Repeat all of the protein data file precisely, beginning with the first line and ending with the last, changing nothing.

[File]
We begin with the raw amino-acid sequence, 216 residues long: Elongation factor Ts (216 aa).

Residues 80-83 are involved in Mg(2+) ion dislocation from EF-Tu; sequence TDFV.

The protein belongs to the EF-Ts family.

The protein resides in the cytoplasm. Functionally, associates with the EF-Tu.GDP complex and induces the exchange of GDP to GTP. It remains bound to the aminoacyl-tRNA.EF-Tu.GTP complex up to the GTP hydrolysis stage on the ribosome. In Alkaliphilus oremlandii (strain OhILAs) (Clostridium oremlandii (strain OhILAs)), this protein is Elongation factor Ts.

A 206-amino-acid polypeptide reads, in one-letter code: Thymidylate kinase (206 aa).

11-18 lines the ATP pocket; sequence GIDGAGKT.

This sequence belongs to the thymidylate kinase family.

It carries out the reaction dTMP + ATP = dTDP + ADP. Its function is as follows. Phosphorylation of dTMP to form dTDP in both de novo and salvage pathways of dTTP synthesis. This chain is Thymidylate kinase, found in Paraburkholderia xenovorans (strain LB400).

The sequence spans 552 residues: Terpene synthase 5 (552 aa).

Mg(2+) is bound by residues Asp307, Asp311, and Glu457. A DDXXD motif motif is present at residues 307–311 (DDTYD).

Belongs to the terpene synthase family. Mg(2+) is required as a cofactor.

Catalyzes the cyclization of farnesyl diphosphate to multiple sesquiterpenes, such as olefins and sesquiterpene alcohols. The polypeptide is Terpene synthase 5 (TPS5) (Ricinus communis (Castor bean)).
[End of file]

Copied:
We begin with the raw amino-acid sequence, 216 residues long: Elongation factor Ts (216 aa).

Residues 80-83 are involved in Mg(2+) ion dislocation from EF-Tu; sequence TDFV.

The protein belongs to the EF-Ts family.

The protein resides in the cytoplasm. Functionally, associates with the EF-Tu.GDP complex and induces the exchange of GDP to GTP. It remains bound to the aminoacyl-tRNA.EF-Tu.GTP complex up to the GTP hydrolysis stage on the ribosome. In Alkaliphilus oremlandii (strain OhILAs) (Clostridium oremlandii (strain OhILAs)), this protein is Elongation factor Ts.

A 206-amino-acid polypeptide reads, in one-letter code: Thymidylate kinase (206 aa).

11-18 lines the ATP pocket; sequence GIDGAGKT.

This sequence belongs to the thymidylate kinase family.

It carries out the reaction dTMP + ATP = dTDP + ADP. Its function is as follows. Phosphorylation of dTMP to form dTDP in both de novo and salvage pathways of dTTP synthesis. This chain is Thymidylate kinase, found in Paraburkholderia xenovorans (strain LB400).

The sequence spans 552 residues: Terpene synthase 5 (552 aa).

Mg(2+) is bound by residues Asp307, Asp311, and Glu457. A DDXXD motif motif is present at residues 307–311 (DDTYD).

Belongs to the terpene synthase family. Mg(2+) is required as a cofactor.

Catalyzes the cyclization of farnesyl diphosphate to multiple sesquiterpenes, such as olefins and sesquiterpene alcohols. The polypeptide is Terpene synthase 5 (TPS5) (Ricinus communis (Castor bean)).